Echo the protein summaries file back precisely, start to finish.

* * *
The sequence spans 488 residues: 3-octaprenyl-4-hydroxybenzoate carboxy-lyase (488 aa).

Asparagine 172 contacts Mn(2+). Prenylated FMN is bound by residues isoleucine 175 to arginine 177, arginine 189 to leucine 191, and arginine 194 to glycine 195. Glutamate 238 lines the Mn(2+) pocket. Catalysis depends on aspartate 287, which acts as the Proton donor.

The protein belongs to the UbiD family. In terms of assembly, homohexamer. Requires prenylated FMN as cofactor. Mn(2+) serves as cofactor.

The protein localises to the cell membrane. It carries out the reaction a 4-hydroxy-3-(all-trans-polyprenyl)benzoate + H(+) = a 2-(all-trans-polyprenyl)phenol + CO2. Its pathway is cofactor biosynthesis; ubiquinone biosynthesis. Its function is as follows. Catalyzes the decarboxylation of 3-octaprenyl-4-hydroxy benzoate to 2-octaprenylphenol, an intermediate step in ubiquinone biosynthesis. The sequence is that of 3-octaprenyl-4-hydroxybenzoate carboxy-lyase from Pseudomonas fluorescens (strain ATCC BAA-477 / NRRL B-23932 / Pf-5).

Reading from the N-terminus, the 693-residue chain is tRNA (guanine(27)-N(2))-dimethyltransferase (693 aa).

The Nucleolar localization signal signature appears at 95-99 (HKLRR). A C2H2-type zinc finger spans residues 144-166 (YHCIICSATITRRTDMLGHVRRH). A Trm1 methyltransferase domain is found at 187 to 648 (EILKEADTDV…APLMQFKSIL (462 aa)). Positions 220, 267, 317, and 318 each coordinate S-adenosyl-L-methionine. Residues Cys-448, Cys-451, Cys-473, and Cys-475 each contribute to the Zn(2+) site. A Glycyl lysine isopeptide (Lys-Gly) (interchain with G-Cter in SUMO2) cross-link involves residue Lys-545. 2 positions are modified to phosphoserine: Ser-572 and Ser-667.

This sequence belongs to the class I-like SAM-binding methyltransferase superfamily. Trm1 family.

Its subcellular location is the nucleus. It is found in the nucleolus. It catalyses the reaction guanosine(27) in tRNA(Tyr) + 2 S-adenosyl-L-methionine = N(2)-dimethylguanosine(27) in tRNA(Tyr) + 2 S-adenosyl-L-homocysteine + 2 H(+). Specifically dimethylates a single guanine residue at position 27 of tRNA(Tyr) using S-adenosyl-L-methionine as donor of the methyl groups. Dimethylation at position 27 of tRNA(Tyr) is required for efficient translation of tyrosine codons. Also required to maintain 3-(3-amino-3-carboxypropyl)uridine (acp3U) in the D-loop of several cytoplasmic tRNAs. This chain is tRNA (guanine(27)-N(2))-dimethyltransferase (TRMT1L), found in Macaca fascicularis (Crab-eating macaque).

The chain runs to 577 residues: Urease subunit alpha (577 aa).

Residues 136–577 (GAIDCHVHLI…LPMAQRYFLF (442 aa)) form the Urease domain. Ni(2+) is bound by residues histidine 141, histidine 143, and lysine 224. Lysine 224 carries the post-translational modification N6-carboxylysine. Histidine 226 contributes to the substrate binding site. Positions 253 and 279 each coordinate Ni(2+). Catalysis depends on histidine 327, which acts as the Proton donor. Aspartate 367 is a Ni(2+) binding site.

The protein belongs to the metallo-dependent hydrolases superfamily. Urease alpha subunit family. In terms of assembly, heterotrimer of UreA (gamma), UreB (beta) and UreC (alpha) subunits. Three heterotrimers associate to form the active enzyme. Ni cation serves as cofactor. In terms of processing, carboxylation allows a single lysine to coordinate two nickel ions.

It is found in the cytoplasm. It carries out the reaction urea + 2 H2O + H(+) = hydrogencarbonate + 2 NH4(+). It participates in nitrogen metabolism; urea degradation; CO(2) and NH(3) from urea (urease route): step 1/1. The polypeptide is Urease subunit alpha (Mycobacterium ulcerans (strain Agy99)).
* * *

The sequence spans 488 residues: 3-octaprenyl-4-hydroxybenzoate carboxy-lyase (488 aa).

Asparagine 172 contacts Mn(2+). Prenylated FMN is bound by residues isoleucine 175 to arginine 177, arginine 189 to leucine 191, and arginine 194 to glycine 195. Glutamate 238 lines the Mn(2+) pocket. Catalysis depends on aspartate 287, which acts as the Proton donor.

The protein belongs to the UbiD family. In terms of assembly, homohexamer. Requires prenylated FMN as cofactor. Mn(2+) serves as cofactor.

The protein localises to the cell membrane. It carries out the reaction a 4-hydroxy-3-(all-trans-polyprenyl)benzoate + H(+) = a 2-(all-trans-polyprenyl)phenol + CO2. Its pathway is cofactor biosynthesis; ubiquinone biosynthesis. Its function is as follows. Catalyzes the decarboxylation of 3-octaprenyl-4-hydroxy benzoate to 2-octaprenylphenol, an intermediate step in ubiquinone biosynthesis. The sequence is that of 3-octaprenyl-4-hydroxybenzoate carboxy-lyase from Pseudomonas fluorescens (strain ATCC BAA-477 / NRRL B-23932 / Pf-5).

Reading from the N-terminus, the 693-residue chain is tRNA (guanine(27)-N(2))-dimethyltransferase (693 aa).

The Nucleolar localization signal signature appears at 95-99 (HKLRR). A C2H2-type zinc finger spans residues 144-166 (YHCIICSATITRRTDMLGHVRRH). A Trm1 methyltransferase domain is found at 187 to 648 (EILKEADTDV…APLMQFKSIL (462 aa)). Positions 220, 267, 317, and 318 each coordinate S-adenosyl-L-methionine. Residues Cys-448, Cys-451, Cys-473, and Cys-475 each contribute to the Zn(2+) site. A Glycyl lysine isopeptide (Lys-Gly) (interchain with G-Cter in SUMO2) cross-link involves residue Lys-545. 2 positions are modified to phosphoserine: Ser-572 and Ser-667.

This sequence belongs to the class I-like SAM-binding methyltransferase superfamily. Trm1 family.

Its subcellular location is the nucleus. It is found in the nucleolus. It catalyses the reaction guanosine(27) in tRNA(Tyr) + 2 S-adenosyl-L-methionine = N(2)-dimethylguanosine(27) in tRNA(Tyr) + 2 S-adenosyl-L-homocysteine + 2 H(+). Specifically dimethylates a single guanine residue at position 27 of tRNA(Tyr) using S-adenosyl-L-methionine as donor of the methyl groups. Dimethylation at position 27 of tRNA(Tyr) is required for efficient translation of tyrosine codons. Also required to maintain 3-(3-amino-3-carboxypropyl)uridine (acp3U) in the D-loop of several cytoplasmic tRNAs. This chain is tRNA (guanine(27)-N(2))-dimethyltransferase (TRMT1L), found in Macaca fascicularis (Crab-eating macaque).

The chain runs to 577 residues: Urease subunit alpha (577 aa).

Residues 136–577 (GAIDCHVHLI…LPMAQRYFLF (442 aa)) form the Urease domain. Ni(2+) is bound by residues histidine 141, histidine 143, and lysine 224. Lysine 224 carries the post-translational modification N6-carboxylysine. Histidine 226 contributes to the substrate binding site. Positions 253 and 279 each coordinate Ni(2+). Catalysis depends on histidine 327, which acts as the Proton donor. Aspartate 367 is a Ni(2+) binding site.

The protein belongs to the metallo-dependent hydrolases superfamily. Urease alpha subunit family. In terms of assembly, heterotrimer of UreA (gamma), UreB (beta) and UreC (alpha) subunits. Three heterotrimers associate to form the active enzyme. Ni cation serves as cofactor. In terms of processing, carboxylation allows a single lysine to coordinate two nickel ions.

It is found in the cytoplasm. It carries out the reaction urea + 2 H2O + H(+) = hydrogencarbonate + 2 NH4(+). It participates in nitrogen metabolism; urea degradation; CO(2) and NH(3) from urea (urease route): step 1/1. The polypeptide is Urease subunit alpha (Mycobacterium ulcerans (strain Agy99)).